Wednesday, November 26, 2014

Thanksgiving: Upside Down Turkeys? and Navy Cooks

According to a Navy chef in 1956, the best way to roast your turkey is upside down.

Not one housewife out of a hundred really knows how to roast that Thanksgiving turkey, so says the Navy! They always roast it upside down, with the breast sticking up. The right way to do it is to turn the bird over and keep the meaty breast and legs out of the drying heat at the top of the oven. That way the meat is more succulent and tender.

Amazing Vintage Color Photos of Cabaret’s Dancers at the Moulin Rouge, late 1950s

Here's a series of amazing color pictures made by LIFE photographer Loomis Dean in the late 1950s, featuring cabaret's dancers at the Moulin Rouge. It is there that where countless men and women down through the decades have enjoyed extravagant (and cheerfully risqué) song-and-dance numbers while soaking in the atmosphere of an entertainment mecca. It is there that the energetic and, for many, scandalous cancan dance found its highest and most popular form of expression.

20 Funny and Cute Vintage Thanksgiving Postcards

A collection of 20 funny and cute vintage Thanksgiving postcards. Happy Thanksgiving!

Bette Davis & a Turkey, ca. 1934

Marilyn Monroe Reads Joyce’s Ulysses at the Playground, 1955

During the 1950s, the pioneering photojournalist Eve Arnold took a series of portraits of Marilyn Monroe. The now iconic photos generally present Monroe as a larger-than-life celebrity and sex symbol. Except for one. In 1955, Arnold photographed Monroe reading a worn copy of James Joyce’s modernist classic, Ulysses. It’s still debated whether this was simply an attempt to recast her images (she often played the “dumb blonde” character in her ’50s films), or whether she actually had a pensive side. (Her personal library, catalogued at the time of her death, suggests the latter.) But, either way, Arnold explained years later how these memorable photos came about:
“We worked on a beach on Long Island. She was visiting Norman Rosten the poet... I asked her what she was reading when I went to pick her up (I was trying to get an idea of how she spent her time). She said she kept Ulysses in her car and had been reading it for a long time. She said she loved the sound of it and would read it aloud to herself to try to make sense of it — but she found it hard going. She couldn’t read it consecutively. When we stopped at a local playground to photograph she got out the book and started to read while I loaded the film. So, of course, I photographed her. It was always a collaborative effort of photographer and subject where she was concerned — but almost more her input.”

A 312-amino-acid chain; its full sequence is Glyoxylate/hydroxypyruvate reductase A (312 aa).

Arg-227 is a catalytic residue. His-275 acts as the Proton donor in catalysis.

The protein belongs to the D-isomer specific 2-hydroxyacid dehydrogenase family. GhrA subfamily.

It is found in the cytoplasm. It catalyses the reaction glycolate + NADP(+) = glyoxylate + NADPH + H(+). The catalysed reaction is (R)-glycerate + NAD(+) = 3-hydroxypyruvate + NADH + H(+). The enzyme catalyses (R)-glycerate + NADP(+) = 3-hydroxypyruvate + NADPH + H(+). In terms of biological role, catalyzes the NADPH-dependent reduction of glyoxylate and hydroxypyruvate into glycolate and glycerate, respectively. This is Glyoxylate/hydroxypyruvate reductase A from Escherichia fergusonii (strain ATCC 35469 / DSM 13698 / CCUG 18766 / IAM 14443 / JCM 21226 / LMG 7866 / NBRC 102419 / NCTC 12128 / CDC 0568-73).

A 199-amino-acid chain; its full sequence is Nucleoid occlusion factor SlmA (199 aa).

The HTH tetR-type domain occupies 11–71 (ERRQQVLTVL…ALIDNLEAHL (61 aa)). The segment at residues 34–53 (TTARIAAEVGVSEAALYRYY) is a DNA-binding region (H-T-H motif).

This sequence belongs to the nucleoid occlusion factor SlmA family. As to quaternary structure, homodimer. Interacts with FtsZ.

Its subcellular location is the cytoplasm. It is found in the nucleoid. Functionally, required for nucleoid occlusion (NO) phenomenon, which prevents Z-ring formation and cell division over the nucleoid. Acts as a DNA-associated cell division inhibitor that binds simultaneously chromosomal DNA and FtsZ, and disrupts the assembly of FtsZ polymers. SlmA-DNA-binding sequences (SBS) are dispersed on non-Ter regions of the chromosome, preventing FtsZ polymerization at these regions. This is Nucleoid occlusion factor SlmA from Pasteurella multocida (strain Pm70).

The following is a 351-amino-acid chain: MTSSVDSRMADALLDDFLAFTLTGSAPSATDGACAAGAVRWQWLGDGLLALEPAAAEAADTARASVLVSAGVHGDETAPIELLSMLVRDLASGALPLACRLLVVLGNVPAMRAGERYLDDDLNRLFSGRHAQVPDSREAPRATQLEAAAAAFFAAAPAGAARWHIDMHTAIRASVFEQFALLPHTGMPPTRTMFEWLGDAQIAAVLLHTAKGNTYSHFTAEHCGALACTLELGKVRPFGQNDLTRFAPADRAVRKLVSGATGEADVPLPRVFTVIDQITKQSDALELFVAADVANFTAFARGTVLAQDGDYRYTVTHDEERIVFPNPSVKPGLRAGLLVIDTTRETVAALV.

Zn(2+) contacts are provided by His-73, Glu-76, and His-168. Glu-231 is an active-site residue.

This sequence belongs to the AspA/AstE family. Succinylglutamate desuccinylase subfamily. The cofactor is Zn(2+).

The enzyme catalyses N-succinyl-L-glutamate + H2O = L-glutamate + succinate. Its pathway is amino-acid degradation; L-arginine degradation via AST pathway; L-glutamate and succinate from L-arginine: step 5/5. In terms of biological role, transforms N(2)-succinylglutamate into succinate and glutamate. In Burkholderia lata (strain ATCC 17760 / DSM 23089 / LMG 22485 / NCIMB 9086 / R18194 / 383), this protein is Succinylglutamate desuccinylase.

Portrait of Marie Prevost in provocative dress, ca. 1918

Image of comedy film starlet Mary Bickford Dunn, aka Marie Prevost full-length, standing, facing right, in provocative dress, ca. 1918. Photograph by Nelson Evans.

Tuesday, November 25, 2014

20 Vintage Photos of Women Telephone Operators at Work

In the early days of telephony, through roughly the 1960s, companies used manual telephone switchboards and switchboard operators connected calls by inserting a pair of phone plugs into the appropriate jacks. Each pair of plugs was part of a cord circuit with a switch associated that let the operator participate in the call.

Before the advent of automatic exchanges, an operator's assistance was required for anything other than calling telephones across a shared party line. Callers spoke to an operator at a Central Office who then connected a cord to the proper circuit in order to complete the call. Being in complete control of the call, the operator was in a position to listen to private conversations. Automatic, or Dial systems were developed in the 1920s to reduce labor costs as usage increased, and to ensure privacy to the customer. As phone systems became more sophisticated, less direct intervention by the telephone operator was necessary to complete calls.

Telephone switchboard 1880s.

Women operators working at the Bell Telephone Company exchange in Montreal, Quebec, Canada, 1897.

Pacific Telephone & Telegraph operators, ca. 1900.

A Telephone Exchange operator in Richardson, Texas, ca. 1900.

Telephone switchboard operators, Salt Lake City, ca.1914. During this period, only young women (not men) were hired for this type of work at a Salt Lake City, Utah company.